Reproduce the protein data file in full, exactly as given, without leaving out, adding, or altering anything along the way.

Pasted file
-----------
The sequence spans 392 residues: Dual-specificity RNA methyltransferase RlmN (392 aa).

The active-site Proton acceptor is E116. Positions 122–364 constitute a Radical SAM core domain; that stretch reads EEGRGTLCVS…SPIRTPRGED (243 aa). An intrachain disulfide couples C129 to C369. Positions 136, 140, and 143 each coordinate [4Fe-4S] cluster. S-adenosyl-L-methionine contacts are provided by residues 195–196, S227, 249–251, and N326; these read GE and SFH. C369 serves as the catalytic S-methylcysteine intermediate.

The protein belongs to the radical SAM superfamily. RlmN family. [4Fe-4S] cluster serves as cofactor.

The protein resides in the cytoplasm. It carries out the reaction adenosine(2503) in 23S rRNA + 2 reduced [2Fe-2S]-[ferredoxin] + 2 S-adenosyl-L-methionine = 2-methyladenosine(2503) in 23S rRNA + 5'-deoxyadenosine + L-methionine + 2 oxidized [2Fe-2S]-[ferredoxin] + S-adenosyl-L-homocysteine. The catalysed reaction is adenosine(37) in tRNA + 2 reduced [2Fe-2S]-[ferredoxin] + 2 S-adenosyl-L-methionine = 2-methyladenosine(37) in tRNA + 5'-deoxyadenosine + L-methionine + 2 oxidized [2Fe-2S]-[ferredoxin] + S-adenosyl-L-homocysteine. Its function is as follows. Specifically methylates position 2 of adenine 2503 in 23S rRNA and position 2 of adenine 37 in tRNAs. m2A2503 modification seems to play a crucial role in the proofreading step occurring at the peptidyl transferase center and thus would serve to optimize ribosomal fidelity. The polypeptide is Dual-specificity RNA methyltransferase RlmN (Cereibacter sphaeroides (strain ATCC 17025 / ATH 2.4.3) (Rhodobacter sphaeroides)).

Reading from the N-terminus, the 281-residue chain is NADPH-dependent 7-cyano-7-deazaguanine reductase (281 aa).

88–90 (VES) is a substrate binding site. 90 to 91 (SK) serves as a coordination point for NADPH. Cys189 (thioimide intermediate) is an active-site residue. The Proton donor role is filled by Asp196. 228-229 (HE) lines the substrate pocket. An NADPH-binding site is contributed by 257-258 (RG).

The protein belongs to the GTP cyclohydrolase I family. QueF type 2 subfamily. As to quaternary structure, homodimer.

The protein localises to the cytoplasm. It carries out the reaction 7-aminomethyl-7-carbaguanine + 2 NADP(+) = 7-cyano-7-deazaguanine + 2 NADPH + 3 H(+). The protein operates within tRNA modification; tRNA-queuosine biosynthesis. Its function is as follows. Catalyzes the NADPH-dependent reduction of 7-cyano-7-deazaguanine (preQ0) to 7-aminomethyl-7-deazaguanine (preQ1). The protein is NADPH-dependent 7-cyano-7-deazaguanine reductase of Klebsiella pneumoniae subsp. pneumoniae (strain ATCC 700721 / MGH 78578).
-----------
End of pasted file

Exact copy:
The sequence spans 392 residues: Dual-specificity RNA methyltransferase RlmN (392 aa).

The active-site Proton acceptor is E116. Positions 122–364 constitute a Radical SAM core domain; that stretch reads EEGRGTLCVS…SPIRTPRGED (243 aa). An intrachain disulfide couples C129 to C369. Positions 136, 140, and 143 each coordinate [4Fe-4S] cluster. S-adenosyl-L-methionine contacts are provided by residues 195–196, S227, 249–251, and N326; these read GE and SFH. C369 serves as the catalytic S-methylcysteine intermediate.

The protein belongs to the radical SAM superfamily. RlmN family. [4Fe-4S] cluster serves as cofactor.

The protein resides in the cytoplasm. It carries out the reaction adenosine(2503) in 23S rRNA + 2 reduced [2Fe-2S]-[ferredoxin] + 2 S-adenosyl-L-methionine = 2-methyladenosine(2503) in 23S rRNA + 5'-deoxyadenosine + L-methionine + 2 oxidized [2Fe-2S]-[ferredoxin] + S-adenosyl-L-homocysteine. The catalysed reaction is adenosine(37) in tRNA + 2 reduced [2Fe-2S]-[ferredoxin] + 2 S-adenosyl-L-methionine = 2-methyladenosine(37) in tRNA + 5'-deoxyadenosine + L-methionine + 2 oxidized [2Fe-2S]-[ferredoxin] + S-adenosyl-L-homocysteine. Its function is as follows. Specifically methylates position 2 of adenine 2503 in 23S rRNA and position 2 of adenine 37 in tRNAs. m2A2503 modification seems to play a crucial role in the proofreading step occurring at the peptidyl transferase center and thus would serve to optimize ribosomal fidelity. The polypeptide is Dual-specificity RNA methyltransferase RlmN (Cereibacter sphaeroides (strain ATCC 17025 / ATH 2.4.3) (Rhodobacter sphaeroides)).

Reading from the N-terminus, the 281-residue chain is NADPH-dependent 7-cyano-7-deazaguanine reductase (281 aa).

88–90 (VES) is a substrate binding site. 90 to 91 (SK) serves as a coordination point for NADPH. Cys189 (thioimide intermediate) is an active-site residue. The Proton donor role is filled by Asp196. 228-229 (HE) lines the substrate pocket. An NADPH-binding site is contributed by 257-258 (RG).

The protein belongs to the GTP cyclohydrolase I family. QueF type 2 subfamily. As to quaternary structure, homodimer.

The protein localises to the cytoplasm. It carries out the reaction 7-aminomethyl-7-carbaguanine + 2 NADP(+) = 7-cyano-7-deazaguanine + 2 NADPH + 3 H(+). The protein operates within tRNA modification; tRNA-queuosine biosynthesis. Its function is as follows. Catalyzes the NADPH-dependent reduction of 7-cyano-7-deazaguanine (preQ0) to 7-aminomethyl-7-deazaguanine (preQ1). The protein is NADPH-dependent 7-cyano-7-deazaguanine reductase of Klebsiella pneumoniae subsp. pneumoniae (strain ATCC 700721 / MGH 78578).